Tax Day 2020 preparations are already underway as taxpayers are beginning to receive tax filing documents online and in the mail. The Tax Cuts and Jobs Act of 2017 (TJCA) has both reduced the amount being paid and made filing easier for tens of millions of Americans. It is estimated that about 90 percent of all taxpayers, compared to 70 percent prior to the enactment of the TCJA, will not itemize and instead use the standard deduction for tax years 2019 and 2020.
For those who need help filing their taxes, individuals with adjusted gross income (AGI) of $66,000 or less can use the Free File program, which was established in 2003 in part as a response to the IRS wasting $17 million trying to develop its own tax preparation program called Cyberfile. According to the Free File Alliance, which includes 12 private-sector tax preparation companies that partner with the IRS, 100 million taxpayers, or 70 percent, are eligible to use these free services. While Free File only applies to federal taxes, many states provide the same service for state filings.
Free and easy tax filing with more money in everyone’s pocket after Tax Day is very good news. But some members of Congress, like Sen. Elizabeth Warren, Massuchusetts Democrat, want to turn this into bad news by replacing Free File software with a system developed and run by the IRS. In the surfeit of bad ideas generated by Ms. Warren, this one is especially pernicious.
Rather than using their own information about income and deductions to determine what should be paid on Tax Day, taxpayers would receive a pre-populated tax form to sign and remit payment. The IRS would have accessed the taxpayers’ private tax information and plugged it into a form, made some assumptions about their tax status, and forwarded the form to the taxpayer, from whom they would expect a simple signature and a check (if applicable.) However, if the IRS’s figures and assumptions are inaccurate or information is missing, the taxpayer will have to contact and argue with the IRS. Ms. Warren’s idea would make one of most intrusive and least popular federal agencies the prosecutor, judge, jury, and executioner for everyone’s taxes.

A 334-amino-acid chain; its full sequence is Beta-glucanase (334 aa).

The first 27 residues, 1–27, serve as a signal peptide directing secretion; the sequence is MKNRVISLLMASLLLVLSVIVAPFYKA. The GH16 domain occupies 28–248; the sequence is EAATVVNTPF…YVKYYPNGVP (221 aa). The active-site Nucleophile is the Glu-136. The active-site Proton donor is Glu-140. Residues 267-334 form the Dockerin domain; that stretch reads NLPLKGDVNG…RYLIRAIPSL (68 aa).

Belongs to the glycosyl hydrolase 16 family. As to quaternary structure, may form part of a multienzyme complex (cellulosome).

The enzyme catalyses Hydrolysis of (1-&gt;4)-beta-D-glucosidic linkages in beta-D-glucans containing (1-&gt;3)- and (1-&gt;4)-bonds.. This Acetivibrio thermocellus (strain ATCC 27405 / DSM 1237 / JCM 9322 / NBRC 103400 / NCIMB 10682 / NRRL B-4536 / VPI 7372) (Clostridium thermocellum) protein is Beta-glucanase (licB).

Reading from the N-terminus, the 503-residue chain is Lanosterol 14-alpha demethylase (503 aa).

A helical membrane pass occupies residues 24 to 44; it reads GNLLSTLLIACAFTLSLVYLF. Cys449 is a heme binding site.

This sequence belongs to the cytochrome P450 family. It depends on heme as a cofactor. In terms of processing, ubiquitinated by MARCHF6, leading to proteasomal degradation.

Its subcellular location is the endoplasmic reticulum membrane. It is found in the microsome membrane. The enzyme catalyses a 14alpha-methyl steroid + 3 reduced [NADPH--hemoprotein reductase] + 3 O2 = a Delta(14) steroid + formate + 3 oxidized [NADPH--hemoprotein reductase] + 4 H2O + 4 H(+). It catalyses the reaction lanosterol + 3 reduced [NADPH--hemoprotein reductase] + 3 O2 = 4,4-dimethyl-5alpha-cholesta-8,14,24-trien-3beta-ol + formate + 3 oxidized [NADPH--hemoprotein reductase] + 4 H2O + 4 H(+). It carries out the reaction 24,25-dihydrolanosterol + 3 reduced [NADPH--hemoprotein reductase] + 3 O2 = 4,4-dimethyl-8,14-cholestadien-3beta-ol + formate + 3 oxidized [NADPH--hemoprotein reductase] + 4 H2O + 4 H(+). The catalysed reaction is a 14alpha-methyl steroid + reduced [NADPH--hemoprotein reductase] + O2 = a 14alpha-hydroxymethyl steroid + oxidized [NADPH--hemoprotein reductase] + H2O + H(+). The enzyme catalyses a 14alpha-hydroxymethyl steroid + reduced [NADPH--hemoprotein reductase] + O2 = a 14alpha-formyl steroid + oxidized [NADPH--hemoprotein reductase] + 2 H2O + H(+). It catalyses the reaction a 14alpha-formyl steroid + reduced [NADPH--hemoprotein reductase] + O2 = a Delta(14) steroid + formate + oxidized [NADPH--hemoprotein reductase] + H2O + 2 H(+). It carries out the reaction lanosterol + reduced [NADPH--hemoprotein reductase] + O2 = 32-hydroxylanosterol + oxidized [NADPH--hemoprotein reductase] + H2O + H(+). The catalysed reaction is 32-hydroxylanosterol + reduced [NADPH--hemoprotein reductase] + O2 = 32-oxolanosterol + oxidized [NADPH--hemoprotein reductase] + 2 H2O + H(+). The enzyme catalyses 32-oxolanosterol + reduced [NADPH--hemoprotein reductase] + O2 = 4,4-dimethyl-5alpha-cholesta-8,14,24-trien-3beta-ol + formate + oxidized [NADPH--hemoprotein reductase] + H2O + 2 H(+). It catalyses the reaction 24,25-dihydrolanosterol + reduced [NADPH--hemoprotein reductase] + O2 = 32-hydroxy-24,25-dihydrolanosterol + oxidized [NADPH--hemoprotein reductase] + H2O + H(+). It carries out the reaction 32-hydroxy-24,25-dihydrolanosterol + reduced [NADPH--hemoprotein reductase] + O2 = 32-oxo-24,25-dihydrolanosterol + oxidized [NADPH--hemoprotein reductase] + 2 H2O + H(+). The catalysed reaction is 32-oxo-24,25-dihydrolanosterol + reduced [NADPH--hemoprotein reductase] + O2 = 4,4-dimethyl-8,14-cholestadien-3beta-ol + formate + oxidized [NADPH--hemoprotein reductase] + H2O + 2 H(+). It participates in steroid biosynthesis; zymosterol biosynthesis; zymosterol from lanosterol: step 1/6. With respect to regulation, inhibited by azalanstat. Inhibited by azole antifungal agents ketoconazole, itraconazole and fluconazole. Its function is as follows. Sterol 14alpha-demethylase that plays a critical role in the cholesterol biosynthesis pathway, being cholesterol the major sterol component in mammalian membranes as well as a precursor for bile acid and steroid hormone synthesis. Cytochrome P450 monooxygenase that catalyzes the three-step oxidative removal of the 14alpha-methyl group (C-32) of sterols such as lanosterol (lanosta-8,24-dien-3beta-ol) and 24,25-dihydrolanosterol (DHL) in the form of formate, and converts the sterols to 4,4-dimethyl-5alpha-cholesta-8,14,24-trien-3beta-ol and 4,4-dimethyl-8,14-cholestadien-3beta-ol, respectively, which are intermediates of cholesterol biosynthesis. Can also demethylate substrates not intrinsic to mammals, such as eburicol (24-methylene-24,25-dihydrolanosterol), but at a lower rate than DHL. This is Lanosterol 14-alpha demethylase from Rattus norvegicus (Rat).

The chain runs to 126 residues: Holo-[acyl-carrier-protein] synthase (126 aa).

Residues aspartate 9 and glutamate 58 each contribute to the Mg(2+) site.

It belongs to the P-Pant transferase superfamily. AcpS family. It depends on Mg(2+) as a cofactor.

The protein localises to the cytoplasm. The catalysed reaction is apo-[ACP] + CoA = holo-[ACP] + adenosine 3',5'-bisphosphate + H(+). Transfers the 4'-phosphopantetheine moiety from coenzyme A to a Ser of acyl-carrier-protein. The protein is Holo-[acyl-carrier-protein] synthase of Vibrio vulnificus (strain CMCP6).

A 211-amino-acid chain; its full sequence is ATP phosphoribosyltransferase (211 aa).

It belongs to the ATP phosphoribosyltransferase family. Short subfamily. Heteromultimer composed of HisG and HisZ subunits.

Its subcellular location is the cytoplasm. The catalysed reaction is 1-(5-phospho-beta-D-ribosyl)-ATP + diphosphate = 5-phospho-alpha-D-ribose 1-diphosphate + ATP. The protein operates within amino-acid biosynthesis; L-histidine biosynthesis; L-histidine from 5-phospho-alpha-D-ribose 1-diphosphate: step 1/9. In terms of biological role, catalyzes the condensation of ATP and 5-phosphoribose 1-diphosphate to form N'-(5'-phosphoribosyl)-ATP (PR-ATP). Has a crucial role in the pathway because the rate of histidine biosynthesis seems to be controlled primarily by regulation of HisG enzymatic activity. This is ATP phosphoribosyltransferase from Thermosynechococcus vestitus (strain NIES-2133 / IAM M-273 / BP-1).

The proposed system will not only be incredibly unfair, it will also be plagued with the same problems that have occurred throughout the federal government’s abysmal history of developing and maintaining software and information technology (IT) systems and protecting taxpayer information. In May 2015, a cyberattack on the IRS exposed 724,000 taxpayer accounts to potential fraud and identify theft. The agency at first said 114,000 taxpayers had their personal information exposed. Three months later, it said 334,000, and 10 months after the incident the IRS adjusted the number to 724,000. Just hours before the April 2018 filing deadline for taxpayers to submit their taxes without a fine, the IRS Direct Pay system crashed. Neither of these incidents is a surprise, as the Government Accountability Office reported that the 60-year-old IRS Individual and Business Master Files are the two oldest databases in the federal government. Efforts to modernize the individual file system are six years behind schedule, with a new completion date of 2022.
In her fiscal 2019 report to Congress, the National Taxpayer Advocate listed confusing audit letters, information technology modernization failures, lack of staffing, poor customer support, refund delays, gaps in safeguarding taxpayers’ private information, and a problematic appeal process among the critical issues the agency is currently facing. Her conclusion is that “we are placing tax administration at risk.”
The federal government should not have any role in tax preparation that would put it in direct competition with competitive private-sector tax preparers that are providing satisfactory levels of service, both personally and online. There is no market failure in the tax preparation sector, and even if there was, that would not mean the federal government should step in.
Tax Day is less stressful than it used to be, thanks to the TJCA and the Free File program. Ms. Warren would like to capsize all of this by allowing the IRS, a poorly performing and understaffed agency with ancient IT systems, to be both the tax preparer and collector. This is a clear conflict of interest and invites rampant abuse, mismanagement and waste. Using taxpayer funds to compete with a thriving private-sector industry would be an extremely costly endeavor, as well as an inappropriate, unnecessary and dangerous expansion of government power.
• Deborah Collier is director of technology and telecommunications policy at Citizens Against Government Waste (CAGW). Leslie Paige is vice president of policy and communications at CAGW.